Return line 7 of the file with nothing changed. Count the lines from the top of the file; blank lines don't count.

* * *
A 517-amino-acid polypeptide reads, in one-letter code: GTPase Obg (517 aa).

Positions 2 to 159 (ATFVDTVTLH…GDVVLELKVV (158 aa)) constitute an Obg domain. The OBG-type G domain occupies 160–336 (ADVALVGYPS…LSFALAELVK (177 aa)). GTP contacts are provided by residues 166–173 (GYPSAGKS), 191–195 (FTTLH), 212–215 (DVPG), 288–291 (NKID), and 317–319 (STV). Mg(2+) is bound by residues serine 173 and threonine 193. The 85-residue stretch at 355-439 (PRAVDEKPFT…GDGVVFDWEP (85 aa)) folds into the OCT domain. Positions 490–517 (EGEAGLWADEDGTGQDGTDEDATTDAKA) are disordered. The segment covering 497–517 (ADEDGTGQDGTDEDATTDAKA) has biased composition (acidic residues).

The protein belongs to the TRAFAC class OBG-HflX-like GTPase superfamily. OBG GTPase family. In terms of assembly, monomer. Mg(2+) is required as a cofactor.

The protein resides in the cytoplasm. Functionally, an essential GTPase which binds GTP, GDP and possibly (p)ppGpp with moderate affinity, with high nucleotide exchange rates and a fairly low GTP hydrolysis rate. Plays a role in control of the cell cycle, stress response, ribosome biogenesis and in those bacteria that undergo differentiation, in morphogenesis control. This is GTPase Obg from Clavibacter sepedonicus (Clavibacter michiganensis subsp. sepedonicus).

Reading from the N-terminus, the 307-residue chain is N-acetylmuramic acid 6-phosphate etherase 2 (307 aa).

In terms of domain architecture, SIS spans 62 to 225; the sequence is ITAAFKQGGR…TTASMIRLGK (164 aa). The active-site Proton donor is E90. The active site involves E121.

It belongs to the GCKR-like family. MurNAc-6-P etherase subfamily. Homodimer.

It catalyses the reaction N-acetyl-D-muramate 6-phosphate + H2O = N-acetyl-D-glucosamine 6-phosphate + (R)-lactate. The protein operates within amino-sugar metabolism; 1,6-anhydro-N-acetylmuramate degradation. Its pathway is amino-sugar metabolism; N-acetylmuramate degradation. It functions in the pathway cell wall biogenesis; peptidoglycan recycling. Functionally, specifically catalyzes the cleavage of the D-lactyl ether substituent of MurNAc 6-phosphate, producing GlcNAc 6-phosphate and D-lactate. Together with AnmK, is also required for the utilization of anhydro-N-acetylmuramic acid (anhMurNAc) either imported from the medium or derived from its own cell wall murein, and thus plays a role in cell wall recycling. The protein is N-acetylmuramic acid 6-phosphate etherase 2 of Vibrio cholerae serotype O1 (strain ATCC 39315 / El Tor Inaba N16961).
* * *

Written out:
It belongs to the GCKR-like family. MurNAc-6-P etherase subfamily. Homodimer.